Highlighting the importance of self reliance and better use of domestic resources, Kagame said, “This gathering is a good starting point if we use it wisely to determine where Africa goes next. There is value in once more reviewing the plans to see why we are not there yet in achieving the consistent results we want. Building new momentum requires that we stop thinking about development as something we do with external resources. We must focus on making better use of what we already have, domestically, in terms of our national and regional markets.”

Reiterating the sentiment, HE Ato Haliemariam Dessalegn, PM, Ethiopia, said that financing transformative development agenda will require substantial levels of resource. “To do so, it is imperative that available resources are used more effectively and strategically to catalyze additional financing from official and private sectors.”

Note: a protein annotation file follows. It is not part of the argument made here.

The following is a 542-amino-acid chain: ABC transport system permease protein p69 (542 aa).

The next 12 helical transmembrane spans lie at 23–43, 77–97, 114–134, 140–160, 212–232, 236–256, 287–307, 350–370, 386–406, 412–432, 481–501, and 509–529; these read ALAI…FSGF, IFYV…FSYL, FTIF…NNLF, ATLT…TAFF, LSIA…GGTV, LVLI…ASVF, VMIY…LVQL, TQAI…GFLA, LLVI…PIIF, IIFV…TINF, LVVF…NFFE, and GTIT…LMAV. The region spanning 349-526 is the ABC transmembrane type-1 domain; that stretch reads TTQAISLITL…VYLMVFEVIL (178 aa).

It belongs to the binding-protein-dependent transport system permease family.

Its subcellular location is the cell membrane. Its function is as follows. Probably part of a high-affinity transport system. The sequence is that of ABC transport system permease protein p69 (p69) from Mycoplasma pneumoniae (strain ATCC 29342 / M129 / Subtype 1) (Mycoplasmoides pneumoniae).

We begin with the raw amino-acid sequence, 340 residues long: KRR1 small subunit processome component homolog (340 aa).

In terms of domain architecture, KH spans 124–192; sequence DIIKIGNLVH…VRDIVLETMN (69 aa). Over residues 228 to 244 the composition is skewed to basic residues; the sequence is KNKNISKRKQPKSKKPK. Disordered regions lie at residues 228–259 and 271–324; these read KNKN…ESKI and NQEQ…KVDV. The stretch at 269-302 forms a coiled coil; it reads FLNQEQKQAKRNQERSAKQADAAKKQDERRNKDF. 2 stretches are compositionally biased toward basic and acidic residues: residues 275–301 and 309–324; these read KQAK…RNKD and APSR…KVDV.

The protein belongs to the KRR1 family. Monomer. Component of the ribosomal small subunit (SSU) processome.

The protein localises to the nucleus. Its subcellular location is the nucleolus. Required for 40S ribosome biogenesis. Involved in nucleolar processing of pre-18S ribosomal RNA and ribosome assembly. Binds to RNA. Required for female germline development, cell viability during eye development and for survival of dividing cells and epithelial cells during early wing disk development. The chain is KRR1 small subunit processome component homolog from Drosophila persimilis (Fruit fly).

“Agenda 2063 will require substantial financial resources and we must look into domestic sources to fund this. I am sure that Africa has untapped public and private resources that should be sufficient to meet the needs. If we want to sustain the remarkable economic growth recorded in the Continent over the past decade, increased reliance on domestic resource is absolutely necessary and domestic resource mobilization (DRM) should get the first priority and greater attention in our discussions here and then after.”

Mr Dessalegn added, “The potential for increased DRM is enormous, especially considering the current low levels of taxation. Tax as a share of GDP has only increased marginally over recent years and many countries are recording a tax ratio of less than 10 per cent. Also, DRM in the form of private savings is mainly hampered by lack of access to financial services in rural areas. In our continent, large parts of population have limited access to financial access as they are considered too poor to be able to save money and too risky to lend money to.”